Following the collapse of the Second French Empire, a radical revolutionary government known as the Paris Commune briefly controlled the capital. During this period, Renoir was painting on the banks of the Seine when a group of Communards captured him, suspecting that the artist was in fact a spy for the French Army. Rather than immediately drowning the “traitor” in the river, the revolutionaries instead opted to bring Renoir to a nearby town hall to be executed by firing squad. Luckily, Commune leader Raoul Rigault recognized Renoir as the man who had saved his life several years prior (Rigault, near starvation and in need of shelter, had begged help from Renoir, who hid him from Napoleon III’s police for several weeks). Rigault vouched for Renoir, thus sparing his life.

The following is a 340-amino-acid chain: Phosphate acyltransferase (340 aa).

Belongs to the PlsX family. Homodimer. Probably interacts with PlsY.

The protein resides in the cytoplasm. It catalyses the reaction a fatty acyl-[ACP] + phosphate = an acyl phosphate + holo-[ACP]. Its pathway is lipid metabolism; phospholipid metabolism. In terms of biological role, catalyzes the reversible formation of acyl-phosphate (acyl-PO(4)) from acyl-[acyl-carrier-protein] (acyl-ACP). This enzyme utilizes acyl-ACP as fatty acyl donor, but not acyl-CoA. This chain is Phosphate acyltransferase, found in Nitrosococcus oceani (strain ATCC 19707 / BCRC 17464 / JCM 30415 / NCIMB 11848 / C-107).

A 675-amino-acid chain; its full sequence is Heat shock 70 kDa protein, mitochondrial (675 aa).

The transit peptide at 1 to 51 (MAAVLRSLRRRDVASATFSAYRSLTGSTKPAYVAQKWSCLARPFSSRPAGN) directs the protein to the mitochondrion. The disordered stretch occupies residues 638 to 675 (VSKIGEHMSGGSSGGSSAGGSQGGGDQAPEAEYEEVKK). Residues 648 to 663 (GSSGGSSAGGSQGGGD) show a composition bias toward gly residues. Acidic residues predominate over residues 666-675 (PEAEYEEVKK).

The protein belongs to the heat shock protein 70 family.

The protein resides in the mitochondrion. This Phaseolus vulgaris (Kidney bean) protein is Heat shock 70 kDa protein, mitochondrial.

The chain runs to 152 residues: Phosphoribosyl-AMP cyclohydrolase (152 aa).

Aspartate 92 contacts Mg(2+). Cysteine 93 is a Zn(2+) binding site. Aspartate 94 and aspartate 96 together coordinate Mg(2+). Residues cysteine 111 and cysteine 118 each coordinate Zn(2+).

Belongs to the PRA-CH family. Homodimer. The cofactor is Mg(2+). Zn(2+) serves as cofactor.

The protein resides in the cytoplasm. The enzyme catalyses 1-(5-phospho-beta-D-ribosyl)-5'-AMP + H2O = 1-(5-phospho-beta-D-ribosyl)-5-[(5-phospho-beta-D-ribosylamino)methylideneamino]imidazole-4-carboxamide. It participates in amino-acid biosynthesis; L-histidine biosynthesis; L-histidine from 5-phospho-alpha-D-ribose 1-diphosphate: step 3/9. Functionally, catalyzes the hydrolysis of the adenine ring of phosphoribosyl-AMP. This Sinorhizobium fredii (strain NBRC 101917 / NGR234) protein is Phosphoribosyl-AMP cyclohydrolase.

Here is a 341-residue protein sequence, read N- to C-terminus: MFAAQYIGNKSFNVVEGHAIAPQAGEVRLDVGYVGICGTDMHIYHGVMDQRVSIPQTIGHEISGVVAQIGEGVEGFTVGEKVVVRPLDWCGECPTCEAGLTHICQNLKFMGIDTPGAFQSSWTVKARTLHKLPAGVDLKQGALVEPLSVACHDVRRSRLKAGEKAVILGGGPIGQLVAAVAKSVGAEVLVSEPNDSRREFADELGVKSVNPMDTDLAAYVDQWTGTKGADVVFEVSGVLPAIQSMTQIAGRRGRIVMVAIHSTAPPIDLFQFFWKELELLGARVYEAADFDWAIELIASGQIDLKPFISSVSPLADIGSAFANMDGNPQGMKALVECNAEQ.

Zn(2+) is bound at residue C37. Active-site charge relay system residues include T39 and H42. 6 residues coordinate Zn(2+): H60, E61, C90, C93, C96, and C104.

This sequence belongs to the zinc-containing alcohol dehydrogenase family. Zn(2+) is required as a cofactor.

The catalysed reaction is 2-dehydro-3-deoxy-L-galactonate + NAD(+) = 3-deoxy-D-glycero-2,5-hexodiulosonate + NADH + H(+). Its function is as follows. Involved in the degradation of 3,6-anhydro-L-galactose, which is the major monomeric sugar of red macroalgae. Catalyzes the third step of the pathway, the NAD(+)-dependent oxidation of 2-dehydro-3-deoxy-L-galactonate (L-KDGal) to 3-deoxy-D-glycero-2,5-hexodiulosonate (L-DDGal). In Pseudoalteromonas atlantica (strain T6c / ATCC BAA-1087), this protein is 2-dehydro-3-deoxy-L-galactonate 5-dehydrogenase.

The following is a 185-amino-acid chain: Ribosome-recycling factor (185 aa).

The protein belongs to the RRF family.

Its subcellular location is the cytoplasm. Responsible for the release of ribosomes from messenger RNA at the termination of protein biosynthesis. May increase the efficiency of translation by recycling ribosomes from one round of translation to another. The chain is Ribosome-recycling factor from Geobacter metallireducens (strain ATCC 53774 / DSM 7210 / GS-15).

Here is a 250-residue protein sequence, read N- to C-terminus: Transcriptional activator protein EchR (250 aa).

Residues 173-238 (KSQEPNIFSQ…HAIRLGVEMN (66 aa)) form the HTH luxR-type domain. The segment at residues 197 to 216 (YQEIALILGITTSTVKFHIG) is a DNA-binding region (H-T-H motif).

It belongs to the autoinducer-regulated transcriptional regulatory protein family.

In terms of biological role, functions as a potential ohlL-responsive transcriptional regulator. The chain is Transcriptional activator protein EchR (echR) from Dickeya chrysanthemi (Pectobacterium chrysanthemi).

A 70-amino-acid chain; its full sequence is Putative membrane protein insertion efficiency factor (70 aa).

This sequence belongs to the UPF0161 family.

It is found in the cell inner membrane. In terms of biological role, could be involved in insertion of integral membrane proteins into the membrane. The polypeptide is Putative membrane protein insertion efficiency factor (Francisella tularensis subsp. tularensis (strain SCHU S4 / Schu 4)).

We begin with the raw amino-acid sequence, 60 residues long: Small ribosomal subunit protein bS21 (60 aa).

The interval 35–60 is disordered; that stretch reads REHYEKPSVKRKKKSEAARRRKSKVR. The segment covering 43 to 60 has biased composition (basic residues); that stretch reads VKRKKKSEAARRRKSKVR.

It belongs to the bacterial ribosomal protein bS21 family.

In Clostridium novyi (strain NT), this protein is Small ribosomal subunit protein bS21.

7. Renoir studied alongside fellow luminaries of Impressionism, including Claude Monet…
In preparation for entry at the prestigious École des Beaux-Arts, Renoir joined the studio of Swiss painter Charles Gleyre in 1862. There, he befriended fellow students Alfred Sisley, Frédéric Bazille and Claude Monet, with whom he would maintain a long friendship.
8. …And he and Monet worked alongside one another, even painting the same scenes.
In the summer of 1869, Renoir visited Monet at La Grenouillère, a popular resort on the Seine River. The two artists painted side by side en plein air, depicting scenes from virtually identical vantage points. While both artists were concerned with capturing the fleeting effects of light reflecting on rippling water, the two images offer a distinct contrast in style, with Renoir’s lushly sensual rendering more focused on depicting the scene’s inhabitants.